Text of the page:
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Unique challenges for Alberta pharmacists this upcoming flu shot season

by | Oct 16, 2021 | Campus, People | 0 comments

With no confirmed cases of influenza in Alberta last year, one Edmonton area pharmacist is unsure what to expect

Alberta pharmacists are gearing up to deliver this year’s flu shots. 

Starting on Oct. 18, everybody in Alberta ages five and older can book an appointment to get their vaccine at participating pharmacies and health clinics. “Children under the age of five must be immunized at an AHS Public Health Clinic or physician’s office,” AHS states on their website.

The 2021-2022 flu season marks just the 13th year that Alberta has offered free influenza vaccines province wide.  According to the AHS website, prior to this, influenza vaccines were primarily offered to those most at risk of disease and complications.

This year, the flu season is set to bring some unique challenges according to Sherwood Park pharmacist of 30 years, Pam Schotte-Houle. “Little bit of anxiety going into flu season not knowing what people are going to think about getting the flu shot this year because there were no laboratory confirmed cases in Alberta last year,” she explains.

In an interview with CTV News Lethbridge in January of 2021, the director of the Alberta community influenza surveillance program, Dr. James Dickinson explained that the measures that people were taking to prevent the spread of COVID-19 also helped prevent the spread of influenza. 

In the same article mentioned previously, Dr. Dickinson explained that efforts to test for the flu remained the same in 2020-2021 as in previous years, and that the Alberta community influenza surveillance program was also testing for influenza cases at a few COVID testing centres across the province. 

After no laboratory confirmed influenza cases last year, Pam Schotte-Houle is not sure how many people are going to get their flu shot this year. “It’s really hard to know what the demand is and how to be prepared for the demand since you don’t know what it’s going to be,” she explained.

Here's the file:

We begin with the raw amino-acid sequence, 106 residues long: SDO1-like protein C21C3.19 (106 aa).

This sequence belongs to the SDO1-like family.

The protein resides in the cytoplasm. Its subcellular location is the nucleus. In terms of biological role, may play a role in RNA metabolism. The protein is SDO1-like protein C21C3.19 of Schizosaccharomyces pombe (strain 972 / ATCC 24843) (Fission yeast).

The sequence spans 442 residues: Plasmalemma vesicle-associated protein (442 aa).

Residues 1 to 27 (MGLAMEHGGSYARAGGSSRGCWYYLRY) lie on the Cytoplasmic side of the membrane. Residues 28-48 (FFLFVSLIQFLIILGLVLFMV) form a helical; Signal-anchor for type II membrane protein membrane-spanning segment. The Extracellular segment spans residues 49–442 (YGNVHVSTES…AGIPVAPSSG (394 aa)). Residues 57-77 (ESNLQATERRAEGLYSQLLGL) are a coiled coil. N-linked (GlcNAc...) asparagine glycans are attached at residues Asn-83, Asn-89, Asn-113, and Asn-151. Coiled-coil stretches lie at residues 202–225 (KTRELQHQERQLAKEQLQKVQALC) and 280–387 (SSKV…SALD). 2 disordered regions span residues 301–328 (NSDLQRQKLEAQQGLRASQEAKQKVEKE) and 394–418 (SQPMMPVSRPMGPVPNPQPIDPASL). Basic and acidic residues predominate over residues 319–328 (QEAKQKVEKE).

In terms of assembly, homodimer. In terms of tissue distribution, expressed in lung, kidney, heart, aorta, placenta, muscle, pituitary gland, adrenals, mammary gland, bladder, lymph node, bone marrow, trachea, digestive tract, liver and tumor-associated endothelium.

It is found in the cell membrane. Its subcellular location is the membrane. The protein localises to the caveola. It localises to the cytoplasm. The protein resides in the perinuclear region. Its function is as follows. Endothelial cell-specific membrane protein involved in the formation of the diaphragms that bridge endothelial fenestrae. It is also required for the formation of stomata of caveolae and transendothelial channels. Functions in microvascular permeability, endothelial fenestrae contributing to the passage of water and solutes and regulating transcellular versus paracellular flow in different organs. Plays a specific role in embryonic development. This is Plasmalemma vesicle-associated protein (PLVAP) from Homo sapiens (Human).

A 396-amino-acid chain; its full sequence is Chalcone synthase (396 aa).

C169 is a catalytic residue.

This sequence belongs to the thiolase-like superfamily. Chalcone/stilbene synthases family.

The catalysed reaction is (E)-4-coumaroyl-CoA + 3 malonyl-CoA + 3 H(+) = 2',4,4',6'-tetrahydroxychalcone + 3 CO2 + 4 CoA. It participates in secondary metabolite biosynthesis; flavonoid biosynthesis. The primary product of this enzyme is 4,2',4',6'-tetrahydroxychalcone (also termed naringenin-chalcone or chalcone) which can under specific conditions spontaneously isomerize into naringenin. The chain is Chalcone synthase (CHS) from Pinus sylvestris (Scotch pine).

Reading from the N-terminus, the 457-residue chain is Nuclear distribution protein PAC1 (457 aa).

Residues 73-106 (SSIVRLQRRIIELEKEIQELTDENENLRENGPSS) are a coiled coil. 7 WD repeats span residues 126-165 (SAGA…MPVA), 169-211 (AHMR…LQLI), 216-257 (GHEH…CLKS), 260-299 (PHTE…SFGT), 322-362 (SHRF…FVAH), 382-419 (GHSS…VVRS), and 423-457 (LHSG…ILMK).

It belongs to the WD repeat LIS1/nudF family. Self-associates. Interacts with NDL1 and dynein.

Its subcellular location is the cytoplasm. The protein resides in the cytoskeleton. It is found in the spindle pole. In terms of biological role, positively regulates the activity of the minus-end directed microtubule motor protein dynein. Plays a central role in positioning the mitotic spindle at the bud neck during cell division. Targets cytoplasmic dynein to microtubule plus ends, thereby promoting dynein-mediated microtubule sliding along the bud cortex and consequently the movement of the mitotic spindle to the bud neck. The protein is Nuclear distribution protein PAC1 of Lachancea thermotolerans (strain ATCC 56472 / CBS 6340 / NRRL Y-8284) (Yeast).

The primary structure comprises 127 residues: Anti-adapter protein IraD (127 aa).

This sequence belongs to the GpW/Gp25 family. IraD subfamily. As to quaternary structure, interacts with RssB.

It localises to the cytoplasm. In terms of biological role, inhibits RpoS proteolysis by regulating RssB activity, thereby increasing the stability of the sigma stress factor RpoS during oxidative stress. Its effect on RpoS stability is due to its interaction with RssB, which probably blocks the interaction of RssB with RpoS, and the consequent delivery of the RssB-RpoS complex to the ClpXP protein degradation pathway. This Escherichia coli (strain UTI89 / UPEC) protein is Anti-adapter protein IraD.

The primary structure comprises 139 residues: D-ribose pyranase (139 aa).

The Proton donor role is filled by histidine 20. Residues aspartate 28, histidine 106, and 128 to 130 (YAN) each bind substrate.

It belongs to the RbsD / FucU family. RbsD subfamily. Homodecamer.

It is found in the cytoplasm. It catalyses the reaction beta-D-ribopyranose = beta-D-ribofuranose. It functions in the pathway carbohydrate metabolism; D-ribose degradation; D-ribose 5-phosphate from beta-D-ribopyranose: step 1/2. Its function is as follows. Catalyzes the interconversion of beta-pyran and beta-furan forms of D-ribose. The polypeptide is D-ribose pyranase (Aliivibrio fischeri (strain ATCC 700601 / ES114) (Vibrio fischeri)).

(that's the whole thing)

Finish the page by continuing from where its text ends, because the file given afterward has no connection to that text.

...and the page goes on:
According to the AHS website, a new vaccine is developed every year. It contains three or four influenza strains that are most likely to make you sick. However, if the influenza vaccine ends up not being a perfect match to the viruses that end up spreading, it can still lower the likelihood of severe outcomes.

The influenza vaccines Albertans will be receiving this season, according to Schotte-Houle, will protect against two strains of influenza A, H1N1 and H3N2, as well as two strains of influenza B.

Schotte-Houle wants to remind people of the importance of getting the flu shot, saying that influenza can kill. 

“Influenza is a respiratory infection, it’s not the stomach, it’s not the vomiting or diarrhea, it’s a really nasty, painful, respiratory infection where your whole body hurts and the couch is your best friend,” she continues.

This flu season presents the first time that pharmacies will be administering both COVID vaccines and influenza vaccines. This overlap creates “lots of worries and lots of concerns,” for Schotte-Houle. Ensuring safety, managing workload, and tracking vaccines are challenges that she is currently facing.

She explains that keeping track of the vaccines people already had and will receive in the future is the cause of the stress for her. 

“I can just imagine all the potential errors that could happen,” she said.

Throughout the pandemic, pharmacists have been under a lot of stress. At the beginning of the pandemic, medication shortages resulted in more frequent visits from patients, sourcing PPE was challenging at times and maintaining cleanliness standards between patients has increased the workload.

Another problem Schotte-Houle has faced as a pharmacist recently has to do with the Alberta Vaccine Booking System (AVBS) that was implemented by the provincial government for COVID vaccines.

“AVBS in theory would work great, but unfortunately it doesn’t screen people properly so many people are coming into the pharmacy that do not qualify,” she explained. 

Schotte-Houle had to turn many people away when they arrived for their appointment they booked through AVBS because the booking system was allowing people to make vaccine appointments at times when they were not eligible, requiring Schotte-Houle to have to ask many people to leave after she properly screened them at the pharmacy. During the initial phases of the COVID vaccine rollout, Schotte-Houle invested in an additional staff member to screen patients prior to being allowed into the pharmacy for their vaccine appointment.

“Pharmacists developed their own booking system that met all privacy regulations and then the government comes out with this provincial-wide one that they want to use that’s not user friendly and is causing a lot of confusion and frustration and aggravation,” she explained.

The aggravation she mentioned has caused “a lot of verbal harassment, sometimes it’s a daily basis,” she said. 

Despite this, she’s excited for continued pharmacist involvement in public health. At the pharmacy she manages, Schotte-Houle is hoping to administer between 750 to 1,000 flu vaccines this season. Starting Oct. 18, everybody in Alberta ages five and older can get their flu shot at participating pharmacies and health clinics either by booking an appointment or on a walk-in basis. 

Jack Farrell

The Griff


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